Recently my favorite telescope to use from my Bortle 4-5 skies is my old home made 8-inch reflector with DSCs. The 10-inch Dob is quicker to set up, but the 8-incher has tracking for ease of use. I'm usually good for 1-2 hours before I get tired. But the biggest impediment to observing is the frequent fog blowing in off the Pacific Ocean after a clear day. That's a bummer sometimes. But I do enjoy our temperatures, with a hot day getting up to maybe 75°F. No heat waves so close to the ocean.
I will likely fire up my go-to G-11 mount for planets later on this year with the C-11. But before then mounting my little AT115EDT refractor is easier to set up on that mount. As time goes by that little APO may end up being my telescope of choice.
Not having any children or grandchildren makes life less complicated. Together with my wife of 41 years, we each have our own hobbies and common interests. Along with gardening and bird-watching, astronomy is my life-long interest. We all just make do with our differing circumstances.
After raising 4 kids and now 4 grandkids, I now find myself having a little more free time. However, now that I'm older that "free" time eats into my sleep. LOL. What a hobby. It should be the opposite...start out with grandkids and then kids, and then as we get younger, we can have more leisure time and the energy to use it as we wish without as many compromises.
I've had a bad attack of "GAS" for years - your article has freed me from the associated guilt pangs! I had a 90mm ETX and your description of its basic design shortcoming was spot on. Meade actually sold a camera adapter to do astrophotography over straining those plastic gear train parts to know end. Meade's journey to oblivion was predictable - I warned one of their VP's about it but he assured me things were under control. Sigh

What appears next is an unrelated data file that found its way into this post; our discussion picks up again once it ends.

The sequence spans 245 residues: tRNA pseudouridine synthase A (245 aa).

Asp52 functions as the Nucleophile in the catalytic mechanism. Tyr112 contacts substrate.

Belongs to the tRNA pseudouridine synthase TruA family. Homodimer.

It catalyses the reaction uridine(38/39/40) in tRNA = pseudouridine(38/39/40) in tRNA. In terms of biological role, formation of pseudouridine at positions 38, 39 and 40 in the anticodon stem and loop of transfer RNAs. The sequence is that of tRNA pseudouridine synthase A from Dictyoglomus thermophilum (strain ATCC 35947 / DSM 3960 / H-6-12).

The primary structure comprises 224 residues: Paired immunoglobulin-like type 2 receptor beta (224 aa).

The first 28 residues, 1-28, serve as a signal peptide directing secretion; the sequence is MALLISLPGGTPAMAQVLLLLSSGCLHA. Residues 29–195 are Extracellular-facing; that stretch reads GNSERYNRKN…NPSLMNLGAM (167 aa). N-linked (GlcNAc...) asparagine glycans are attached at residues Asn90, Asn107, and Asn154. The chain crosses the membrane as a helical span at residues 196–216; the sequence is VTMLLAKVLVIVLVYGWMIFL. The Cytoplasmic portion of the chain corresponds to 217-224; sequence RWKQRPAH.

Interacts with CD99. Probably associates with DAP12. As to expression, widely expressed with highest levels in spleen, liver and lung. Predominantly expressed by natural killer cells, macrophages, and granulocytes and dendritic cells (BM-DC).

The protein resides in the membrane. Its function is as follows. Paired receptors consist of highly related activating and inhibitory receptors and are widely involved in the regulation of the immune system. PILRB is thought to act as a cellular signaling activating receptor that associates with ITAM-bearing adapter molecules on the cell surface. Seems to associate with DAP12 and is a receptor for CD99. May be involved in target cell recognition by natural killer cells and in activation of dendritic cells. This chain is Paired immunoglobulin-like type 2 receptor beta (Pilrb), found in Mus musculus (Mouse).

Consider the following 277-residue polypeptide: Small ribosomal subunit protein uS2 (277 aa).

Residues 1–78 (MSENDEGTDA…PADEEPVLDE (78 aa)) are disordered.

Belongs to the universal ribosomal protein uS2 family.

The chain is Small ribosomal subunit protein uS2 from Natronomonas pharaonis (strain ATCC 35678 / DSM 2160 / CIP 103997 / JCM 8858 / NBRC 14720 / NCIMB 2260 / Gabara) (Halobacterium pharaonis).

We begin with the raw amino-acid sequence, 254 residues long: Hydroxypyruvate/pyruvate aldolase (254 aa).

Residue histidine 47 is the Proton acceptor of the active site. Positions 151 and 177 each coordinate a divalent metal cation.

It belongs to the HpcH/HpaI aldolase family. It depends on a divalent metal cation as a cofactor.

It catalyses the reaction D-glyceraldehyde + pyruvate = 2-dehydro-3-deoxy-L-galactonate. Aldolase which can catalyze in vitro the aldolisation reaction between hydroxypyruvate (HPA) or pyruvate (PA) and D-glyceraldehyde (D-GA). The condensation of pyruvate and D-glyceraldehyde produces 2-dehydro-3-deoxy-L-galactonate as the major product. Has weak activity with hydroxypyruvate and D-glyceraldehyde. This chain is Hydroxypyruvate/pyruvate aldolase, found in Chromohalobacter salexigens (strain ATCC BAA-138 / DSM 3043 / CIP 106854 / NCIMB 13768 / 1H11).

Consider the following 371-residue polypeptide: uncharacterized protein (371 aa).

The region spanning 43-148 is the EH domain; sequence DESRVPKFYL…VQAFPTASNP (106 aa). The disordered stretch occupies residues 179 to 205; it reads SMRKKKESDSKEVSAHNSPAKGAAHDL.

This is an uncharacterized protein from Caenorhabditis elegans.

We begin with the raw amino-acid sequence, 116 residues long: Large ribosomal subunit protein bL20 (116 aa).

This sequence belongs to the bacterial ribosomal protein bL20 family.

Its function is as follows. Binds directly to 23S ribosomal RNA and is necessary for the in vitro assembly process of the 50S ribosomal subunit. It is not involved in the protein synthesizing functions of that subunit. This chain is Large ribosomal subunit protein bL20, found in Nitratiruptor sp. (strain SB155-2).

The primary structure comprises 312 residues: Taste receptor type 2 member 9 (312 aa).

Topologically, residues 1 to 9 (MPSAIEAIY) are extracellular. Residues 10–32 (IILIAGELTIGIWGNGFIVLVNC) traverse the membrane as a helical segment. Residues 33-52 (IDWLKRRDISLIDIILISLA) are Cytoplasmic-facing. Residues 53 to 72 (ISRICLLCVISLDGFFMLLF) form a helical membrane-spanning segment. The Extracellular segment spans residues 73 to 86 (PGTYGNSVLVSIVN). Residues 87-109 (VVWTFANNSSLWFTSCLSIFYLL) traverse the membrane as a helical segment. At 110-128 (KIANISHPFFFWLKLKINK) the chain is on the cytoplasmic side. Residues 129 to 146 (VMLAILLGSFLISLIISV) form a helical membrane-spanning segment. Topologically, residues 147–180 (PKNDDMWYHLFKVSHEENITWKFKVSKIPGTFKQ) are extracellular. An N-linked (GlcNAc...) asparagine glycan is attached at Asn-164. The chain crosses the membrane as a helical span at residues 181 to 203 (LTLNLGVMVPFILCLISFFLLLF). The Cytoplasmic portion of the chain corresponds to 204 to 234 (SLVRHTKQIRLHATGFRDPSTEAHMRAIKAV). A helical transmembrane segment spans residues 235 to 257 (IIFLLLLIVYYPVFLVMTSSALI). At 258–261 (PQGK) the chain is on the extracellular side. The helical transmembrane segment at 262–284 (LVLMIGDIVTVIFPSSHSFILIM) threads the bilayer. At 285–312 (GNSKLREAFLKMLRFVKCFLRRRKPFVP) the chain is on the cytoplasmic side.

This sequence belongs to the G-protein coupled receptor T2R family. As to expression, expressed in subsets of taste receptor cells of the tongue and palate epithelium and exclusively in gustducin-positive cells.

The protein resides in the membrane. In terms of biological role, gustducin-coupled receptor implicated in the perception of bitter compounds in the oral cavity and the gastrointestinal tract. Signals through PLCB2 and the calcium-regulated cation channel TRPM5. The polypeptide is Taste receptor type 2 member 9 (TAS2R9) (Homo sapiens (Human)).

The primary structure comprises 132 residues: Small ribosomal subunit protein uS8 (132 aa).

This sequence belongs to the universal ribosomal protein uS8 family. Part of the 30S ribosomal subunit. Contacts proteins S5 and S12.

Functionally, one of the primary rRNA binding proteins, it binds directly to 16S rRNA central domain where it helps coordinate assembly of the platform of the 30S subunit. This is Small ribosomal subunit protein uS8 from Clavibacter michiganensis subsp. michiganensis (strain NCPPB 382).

GAS is incurable, but it is treatable. Just buy more stuff, guilt-free of course!
Enjoyed the article. I too was inspired to get into this by the moon missions. I had just finished second grade when Apollo 11 landed and then I asked for a telescope for Christmas. I've been off and on with the hobby since. I'm retiring soon and decided to start it up again.
Your journey is similar to mine. I didn’t have a teacher like yours, but my interest was self generated at an early age. As I tell people, I didn’t choose to study astronomy, it chose me. I would say that it’s not so much of a lonely hobby because it can be shared, but it’s a personal hobby. We all get something different out of it, and it’s very difficult to explain to others, because it’s only important to ourselves. I get what I want out of it and you get what you want, but they are equally valid.
Thank you for your wonderful and personal essay. As a later life retired foray, back into a once frustrated and failed (pre internet rich 1980’s) Astronomy experience, I have been mentally struggling in finding the Goldilocks equipment just right for me.
Two years of isolating with home hobbies, while avoiding Covid, left me craving camaraderie, and outdoor activity. This led me to CN, active involvement with my local Astronomy club (Los Angeles Astronomically Society), and a third or more hand 8” Dob. These all have yielded a wealth of knowledge and enjoyment for the past 7 months
I have once again found myself “cutting my teeth” while entering this hobby. “NightWatch” by Terence Dickinson, CN deep diving, and my club activities have given me a basic fundamental knowledge of (and success with) Astronomy, which I totally lacked after my first telescopic endeavors in the 80’s. My Dob has given me a whole other skill set and educational experience into what I want and don’t want from my future equipment.
Your article and the many insightful following comments seemed to have channeled and put voice to my internal struggle with size, difficulty to transport-maneuver, viewing and aging eyesight. I don’t have all the solid answers yet, but I feel this thread has definitely led me further along the path to selecting that almost “just right” next scope. Let’s just hope that this isn’t the starting tumble into the throngs of the dreaded “GAS.” Yet at this point in life that too could be an enjoyable journey.
Thank you for the kind comments. I love this hobby, and equally as much...Cloudy Nights, for giving us all a means to hang out "virtually" together.